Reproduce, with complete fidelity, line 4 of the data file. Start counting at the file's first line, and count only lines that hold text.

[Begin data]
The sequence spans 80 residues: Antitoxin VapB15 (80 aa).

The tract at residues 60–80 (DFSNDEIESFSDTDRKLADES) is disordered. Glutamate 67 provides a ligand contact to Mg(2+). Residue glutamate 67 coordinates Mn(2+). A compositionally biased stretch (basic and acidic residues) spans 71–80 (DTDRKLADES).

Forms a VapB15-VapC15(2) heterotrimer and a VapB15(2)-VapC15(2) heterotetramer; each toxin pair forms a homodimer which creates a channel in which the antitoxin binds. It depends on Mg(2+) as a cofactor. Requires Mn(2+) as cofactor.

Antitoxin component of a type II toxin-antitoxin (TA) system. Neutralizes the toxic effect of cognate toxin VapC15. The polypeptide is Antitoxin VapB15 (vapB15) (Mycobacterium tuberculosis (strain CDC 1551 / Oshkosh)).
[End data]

Antitoxin component of a type II toxin-antitoxin (TA) system. Neutralizes the toxic effect of cognate toxin VapC15. The polypeptide is Antitoxin VapB15 (vapB15) (Mycobacterium tuberculosis (strain CDC 1551 / Oshkosh)).